Trespasser was one of the first games to feature bump mapping and specular highlighting, however the effects are not overly apparent due to the lack of dynamic lighting and the fact that many of the models used grayscale versions of the regular textures instead of the displacement maps necessary to take advantage of bump mapping. Additionally, an effect was used to dynamically draw an animated texture to simulate the ripples in pools of water.
Trespasser used height mapping to render a full-sized island (split into chunks due to memory limitations). Level designers would simply provide the Trespasser engine with a black-and-white image that detailed the height of the ground - the closer to white the shade of gray was, the higher the section of land would be elevated. Once a height map was created, objects such as buildings, weapons, dinosaurs and more would be hand-placed in a level.
Trespasser features a robust physics system. But instead of accurate, per-polygon collisions, Trespasser uses a "Box System", where every object in the game acts as if it is encased in an invisible box. Additionally, Trespasser's physics are based on the Penalty Force Method, in which, when two objects collide - rather than stopping movement, the two objects push away from one another until they are no longer colliding. This makes stacking objects difficult, and standing on top of objects even harder. It also led a great deal to a problem called interpenetration; where two objects will collide and then become stuck inside one another, unable to separate. In the final release the dinosaurs were dis-allowed from making jump attacks and entering buildings to avoid interpenetration from occurring.
By far one of the most impressive features of Trespasser is a system dubbed by the creators as "Real-Time Foley". Theoretically, the Trespasser engine could produce the sound of any two objects colliding with one another at any speed or distance by dynamically mixing several sounds together on-the-fly. To date, the only other significant game to feature this is Penumbra.[ ]
Andrew Grant was Trespasser's chief artificial intelligence programmer.Trespasser was designed to have a complex artificial intelligence routine, giving each creature on the island its own set of emotions; fear, happiness, hunger, among many others. Dinosaurs will fight together, enemy to enemy. Dinosaurs would react to the player differently depending on what mood they were in. Unfortunately, system bugs in the artificial intelligence routines made it so that dinosaurs would have drastic mood swings and would switch between mood-based actions so quickly, they would actually stop moving, unable to do anything at all. A quick fix was hard-coded in to the game that locked all dinosaurs’ anger at maximum, leaving all other emotions at zero. This fixed the bug, but also negated all the work the team had done on programming the AI, leaving the dinosaurs ultimately simplistic in their goals.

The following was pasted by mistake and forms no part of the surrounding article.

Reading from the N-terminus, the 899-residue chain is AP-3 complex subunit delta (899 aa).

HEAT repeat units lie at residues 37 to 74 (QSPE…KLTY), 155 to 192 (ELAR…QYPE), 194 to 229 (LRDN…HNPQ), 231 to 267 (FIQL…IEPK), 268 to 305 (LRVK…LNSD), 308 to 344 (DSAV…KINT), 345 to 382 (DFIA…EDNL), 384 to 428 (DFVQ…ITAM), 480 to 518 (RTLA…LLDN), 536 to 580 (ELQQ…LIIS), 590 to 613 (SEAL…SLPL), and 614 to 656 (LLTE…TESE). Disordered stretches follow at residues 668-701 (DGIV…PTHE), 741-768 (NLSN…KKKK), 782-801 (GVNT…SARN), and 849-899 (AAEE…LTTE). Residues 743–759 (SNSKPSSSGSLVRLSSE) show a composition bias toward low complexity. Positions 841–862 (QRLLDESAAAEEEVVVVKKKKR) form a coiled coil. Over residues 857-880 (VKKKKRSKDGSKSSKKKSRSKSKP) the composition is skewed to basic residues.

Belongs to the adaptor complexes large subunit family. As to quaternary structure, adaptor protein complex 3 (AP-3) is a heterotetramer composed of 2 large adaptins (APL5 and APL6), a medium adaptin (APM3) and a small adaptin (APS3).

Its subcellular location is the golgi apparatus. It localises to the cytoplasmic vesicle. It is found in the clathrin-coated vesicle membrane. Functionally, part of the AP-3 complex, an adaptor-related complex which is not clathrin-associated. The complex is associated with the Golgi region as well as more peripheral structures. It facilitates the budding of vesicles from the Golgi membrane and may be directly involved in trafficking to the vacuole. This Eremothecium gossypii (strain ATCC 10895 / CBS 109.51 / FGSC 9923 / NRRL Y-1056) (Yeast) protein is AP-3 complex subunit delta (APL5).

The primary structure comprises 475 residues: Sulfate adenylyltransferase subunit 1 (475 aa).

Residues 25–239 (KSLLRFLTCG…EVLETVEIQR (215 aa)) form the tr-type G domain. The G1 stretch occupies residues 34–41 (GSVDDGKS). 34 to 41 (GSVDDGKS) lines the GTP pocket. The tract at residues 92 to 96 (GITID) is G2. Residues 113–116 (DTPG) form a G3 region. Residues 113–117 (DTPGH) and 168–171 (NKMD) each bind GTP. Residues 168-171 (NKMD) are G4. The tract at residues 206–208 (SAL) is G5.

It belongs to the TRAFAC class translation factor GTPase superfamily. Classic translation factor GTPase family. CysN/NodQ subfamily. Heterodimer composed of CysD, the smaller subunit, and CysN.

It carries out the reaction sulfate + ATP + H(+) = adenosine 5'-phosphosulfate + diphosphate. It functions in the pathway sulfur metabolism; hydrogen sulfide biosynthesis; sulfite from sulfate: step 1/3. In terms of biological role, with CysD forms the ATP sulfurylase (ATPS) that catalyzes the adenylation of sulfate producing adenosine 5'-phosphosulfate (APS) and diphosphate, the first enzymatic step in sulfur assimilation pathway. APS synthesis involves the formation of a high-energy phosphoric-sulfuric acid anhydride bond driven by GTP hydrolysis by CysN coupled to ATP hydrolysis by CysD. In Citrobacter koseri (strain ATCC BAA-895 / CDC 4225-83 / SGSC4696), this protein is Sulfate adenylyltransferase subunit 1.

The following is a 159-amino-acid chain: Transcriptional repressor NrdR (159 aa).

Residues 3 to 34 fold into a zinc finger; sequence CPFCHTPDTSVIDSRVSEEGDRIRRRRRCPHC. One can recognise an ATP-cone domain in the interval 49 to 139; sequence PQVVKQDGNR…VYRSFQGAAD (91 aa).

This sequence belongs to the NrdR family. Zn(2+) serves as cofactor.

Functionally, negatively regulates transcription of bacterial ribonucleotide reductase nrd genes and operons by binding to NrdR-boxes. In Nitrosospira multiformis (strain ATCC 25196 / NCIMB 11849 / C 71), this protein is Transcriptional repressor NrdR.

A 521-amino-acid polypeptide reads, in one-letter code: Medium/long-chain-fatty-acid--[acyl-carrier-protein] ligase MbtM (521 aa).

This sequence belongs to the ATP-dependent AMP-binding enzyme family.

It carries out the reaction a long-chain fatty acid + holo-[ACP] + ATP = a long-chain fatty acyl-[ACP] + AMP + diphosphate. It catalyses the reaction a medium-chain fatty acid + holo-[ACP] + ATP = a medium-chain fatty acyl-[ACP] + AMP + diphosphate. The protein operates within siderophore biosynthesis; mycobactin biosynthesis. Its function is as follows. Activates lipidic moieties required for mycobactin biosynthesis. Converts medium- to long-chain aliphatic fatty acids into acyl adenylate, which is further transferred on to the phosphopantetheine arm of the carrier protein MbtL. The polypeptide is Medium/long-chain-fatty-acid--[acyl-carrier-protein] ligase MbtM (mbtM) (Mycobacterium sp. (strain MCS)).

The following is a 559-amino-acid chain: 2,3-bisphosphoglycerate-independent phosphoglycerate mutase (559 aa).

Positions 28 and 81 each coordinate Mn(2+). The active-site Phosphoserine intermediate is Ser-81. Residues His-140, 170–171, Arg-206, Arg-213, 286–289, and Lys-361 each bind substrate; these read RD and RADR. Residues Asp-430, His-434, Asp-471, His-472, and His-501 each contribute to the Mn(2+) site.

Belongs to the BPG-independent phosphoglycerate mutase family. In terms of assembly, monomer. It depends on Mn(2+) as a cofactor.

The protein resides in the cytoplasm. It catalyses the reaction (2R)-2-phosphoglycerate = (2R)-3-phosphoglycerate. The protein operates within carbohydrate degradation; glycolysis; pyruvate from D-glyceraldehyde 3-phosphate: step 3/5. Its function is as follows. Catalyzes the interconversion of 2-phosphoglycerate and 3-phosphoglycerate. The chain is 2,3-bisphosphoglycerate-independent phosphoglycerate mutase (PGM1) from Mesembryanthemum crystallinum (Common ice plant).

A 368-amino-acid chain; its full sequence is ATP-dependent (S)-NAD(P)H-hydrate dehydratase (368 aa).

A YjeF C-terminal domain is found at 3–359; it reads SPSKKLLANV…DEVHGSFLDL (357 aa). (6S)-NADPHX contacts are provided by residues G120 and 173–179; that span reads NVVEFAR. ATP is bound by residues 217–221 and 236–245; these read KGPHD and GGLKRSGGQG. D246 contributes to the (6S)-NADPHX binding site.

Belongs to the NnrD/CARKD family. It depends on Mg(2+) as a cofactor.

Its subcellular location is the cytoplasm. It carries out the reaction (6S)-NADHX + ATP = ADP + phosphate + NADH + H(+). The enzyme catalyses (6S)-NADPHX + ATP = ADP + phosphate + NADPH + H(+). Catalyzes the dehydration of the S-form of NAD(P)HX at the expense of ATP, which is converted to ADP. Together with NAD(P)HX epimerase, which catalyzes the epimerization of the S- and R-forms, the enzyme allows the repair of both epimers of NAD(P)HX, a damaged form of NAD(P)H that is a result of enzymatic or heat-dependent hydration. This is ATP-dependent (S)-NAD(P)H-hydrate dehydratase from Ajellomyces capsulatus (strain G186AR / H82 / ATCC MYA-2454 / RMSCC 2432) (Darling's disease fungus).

In most PC games, characters have "animations" in the traditional sense: an animator scripts a sequence of movements for the 3D model to do, which are played at specified times. Every animation in Trespasser is done using inverse kinematics. Nothing in the game is pre-animated; every movement of every dinosaur is done through the dinosaur "thinking" to do it. Unfortunately, this ultimately looks awkward as dinosaurs sometimes stumble around oddly and contort to wild, impossible positions like a broken toy.
|Computer and Video Games||1.0/10|
Before the release of the game, it was announced that Jurassic Park: Trespasser would revolutionize PC gaming. Unfortunately, after the game's release, reviews noted that it "failed to impress". Trespasser was a commercial failure with only 50,000 copies sold. Reviews of the game were mostly negative; however some reviewers felt the game had a few positive elements. A few reviewers were impressed by the title's originality and scale. Many of the reviewers disliked the poor graphics performance on even the fastest, graphically accelerated PCs available upon the game's release. Despite the anticipation over the many "first attempts at" within the game's original development scope, the reality did not match the hype. Instead of an awe inspiring game, people got what they felt was an "unfinished and rushed" game, that not many people enjoyed.[ ]